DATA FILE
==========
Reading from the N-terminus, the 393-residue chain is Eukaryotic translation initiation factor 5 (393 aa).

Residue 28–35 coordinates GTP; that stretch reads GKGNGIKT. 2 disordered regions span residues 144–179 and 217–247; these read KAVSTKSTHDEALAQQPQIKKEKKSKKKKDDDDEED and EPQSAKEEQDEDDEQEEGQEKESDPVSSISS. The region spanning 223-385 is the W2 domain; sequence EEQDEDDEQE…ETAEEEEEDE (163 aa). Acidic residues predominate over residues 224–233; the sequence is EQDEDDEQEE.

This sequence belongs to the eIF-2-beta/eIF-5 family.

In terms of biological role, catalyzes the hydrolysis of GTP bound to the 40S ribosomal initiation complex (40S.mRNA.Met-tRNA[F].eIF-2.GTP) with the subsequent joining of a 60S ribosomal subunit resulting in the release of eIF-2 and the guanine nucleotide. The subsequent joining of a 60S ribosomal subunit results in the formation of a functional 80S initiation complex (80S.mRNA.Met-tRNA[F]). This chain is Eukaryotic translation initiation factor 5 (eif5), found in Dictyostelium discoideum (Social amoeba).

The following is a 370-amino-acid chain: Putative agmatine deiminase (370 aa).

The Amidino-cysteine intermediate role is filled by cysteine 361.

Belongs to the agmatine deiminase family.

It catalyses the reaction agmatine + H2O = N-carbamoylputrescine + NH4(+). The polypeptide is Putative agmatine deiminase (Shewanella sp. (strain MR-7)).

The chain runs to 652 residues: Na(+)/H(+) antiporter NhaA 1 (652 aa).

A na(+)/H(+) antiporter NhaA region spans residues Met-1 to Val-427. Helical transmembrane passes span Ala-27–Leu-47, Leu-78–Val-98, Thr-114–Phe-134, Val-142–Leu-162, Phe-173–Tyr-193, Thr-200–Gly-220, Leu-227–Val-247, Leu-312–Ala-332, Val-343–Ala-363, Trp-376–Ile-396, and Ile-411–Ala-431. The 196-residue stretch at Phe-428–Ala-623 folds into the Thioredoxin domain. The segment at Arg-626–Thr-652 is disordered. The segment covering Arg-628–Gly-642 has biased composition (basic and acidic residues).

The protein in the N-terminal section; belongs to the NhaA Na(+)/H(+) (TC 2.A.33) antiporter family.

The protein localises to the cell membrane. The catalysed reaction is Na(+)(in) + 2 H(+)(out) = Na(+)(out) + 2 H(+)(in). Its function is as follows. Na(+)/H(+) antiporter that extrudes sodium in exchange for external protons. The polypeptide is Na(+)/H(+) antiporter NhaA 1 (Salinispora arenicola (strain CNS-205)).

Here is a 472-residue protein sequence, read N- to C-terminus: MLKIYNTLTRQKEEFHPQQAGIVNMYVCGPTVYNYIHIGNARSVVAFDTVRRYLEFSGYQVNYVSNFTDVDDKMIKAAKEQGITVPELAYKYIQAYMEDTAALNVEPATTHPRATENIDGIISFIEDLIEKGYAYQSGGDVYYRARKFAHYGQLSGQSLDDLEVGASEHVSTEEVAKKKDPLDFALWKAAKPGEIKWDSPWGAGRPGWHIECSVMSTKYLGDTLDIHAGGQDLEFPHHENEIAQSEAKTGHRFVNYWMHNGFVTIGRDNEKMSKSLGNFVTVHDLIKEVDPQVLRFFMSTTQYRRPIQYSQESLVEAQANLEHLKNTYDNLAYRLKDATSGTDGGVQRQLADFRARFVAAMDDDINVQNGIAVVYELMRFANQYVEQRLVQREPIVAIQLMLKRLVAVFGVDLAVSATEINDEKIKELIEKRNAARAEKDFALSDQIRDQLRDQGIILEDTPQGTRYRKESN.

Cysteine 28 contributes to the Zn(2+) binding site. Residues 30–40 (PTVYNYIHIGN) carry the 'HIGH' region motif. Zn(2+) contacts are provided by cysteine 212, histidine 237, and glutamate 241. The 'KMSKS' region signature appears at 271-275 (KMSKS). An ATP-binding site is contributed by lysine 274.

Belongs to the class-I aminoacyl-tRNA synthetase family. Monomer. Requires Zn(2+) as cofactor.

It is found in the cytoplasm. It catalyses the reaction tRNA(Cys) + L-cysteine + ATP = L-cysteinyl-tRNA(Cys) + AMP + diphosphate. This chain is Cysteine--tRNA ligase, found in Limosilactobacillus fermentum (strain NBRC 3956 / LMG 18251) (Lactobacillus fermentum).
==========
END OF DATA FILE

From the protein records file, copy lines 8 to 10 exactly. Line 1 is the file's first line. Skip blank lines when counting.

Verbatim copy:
It catalyses the reaction agmatine + H2O = N-carbamoylputrescine + NH4(+). The polypeptide is Putative agmatine deiminase (Shewanella sp. (strain MR-7)).

The chain runs to 652 residues: Na(+)/H(+) antiporter NhaA 1 (652 aa).

A na(+)/H(+) antiporter NhaA region spans residues Met-1 to Val-427. Helical transmembrane passes span Ala-27–Leu-47, Leu-78–Val-98, Thr-114–Phe-134, Val-142–Leu-162, Phe-173–Tyr-193, Thr-200–Gly-220, Leu-227–Val-247, Leu-312–Ala-332, Val-343–Ala-363, Trp-376–Ile-396, and Ile-411–Ala-431. The 196-residue stretch at Phe-428–Ala-623 folds into the Thioredoxin domain. The segment at Arg-626–Thr-652 is disordered. The segment covering Arg-628–Gly-642 has biased composition (basic and acidic residues).